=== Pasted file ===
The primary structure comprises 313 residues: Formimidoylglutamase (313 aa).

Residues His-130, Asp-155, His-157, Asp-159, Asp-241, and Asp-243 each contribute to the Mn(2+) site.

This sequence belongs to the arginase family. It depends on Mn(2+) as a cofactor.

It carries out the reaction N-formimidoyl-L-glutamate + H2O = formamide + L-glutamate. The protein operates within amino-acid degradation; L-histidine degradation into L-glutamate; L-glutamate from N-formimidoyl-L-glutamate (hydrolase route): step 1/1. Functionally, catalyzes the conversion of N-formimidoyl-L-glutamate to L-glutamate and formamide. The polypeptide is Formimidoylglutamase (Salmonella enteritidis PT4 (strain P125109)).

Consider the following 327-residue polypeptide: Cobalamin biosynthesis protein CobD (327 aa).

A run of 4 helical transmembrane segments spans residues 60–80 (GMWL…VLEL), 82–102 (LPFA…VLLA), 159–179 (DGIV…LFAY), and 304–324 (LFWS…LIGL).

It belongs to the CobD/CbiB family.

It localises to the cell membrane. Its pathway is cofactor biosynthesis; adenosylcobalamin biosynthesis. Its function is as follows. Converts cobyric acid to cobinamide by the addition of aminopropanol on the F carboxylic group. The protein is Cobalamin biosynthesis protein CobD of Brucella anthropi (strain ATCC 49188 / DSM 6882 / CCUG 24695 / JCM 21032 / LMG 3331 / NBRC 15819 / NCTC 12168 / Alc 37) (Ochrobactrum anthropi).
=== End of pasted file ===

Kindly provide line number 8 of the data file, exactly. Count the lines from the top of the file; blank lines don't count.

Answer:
It localises to the cell membrane. Its pathway is cofactor biosynthesis; adenosylcobalamin biosynthesis. Its function is as follows. Converts cobyric acid to cobinamide by the addition of aminopropanol on the F carboxylic group. The protein is Cobalamin biosynthesis protein CobD of Brucella anthropi (strain ATCC 49188 / DSM 6882 / CCUG 24695 / JCM 21032 / LMG 3331 / NBRC 15819 / NCTC 12168 / Alc 37) (Ochrobactrum anthropi).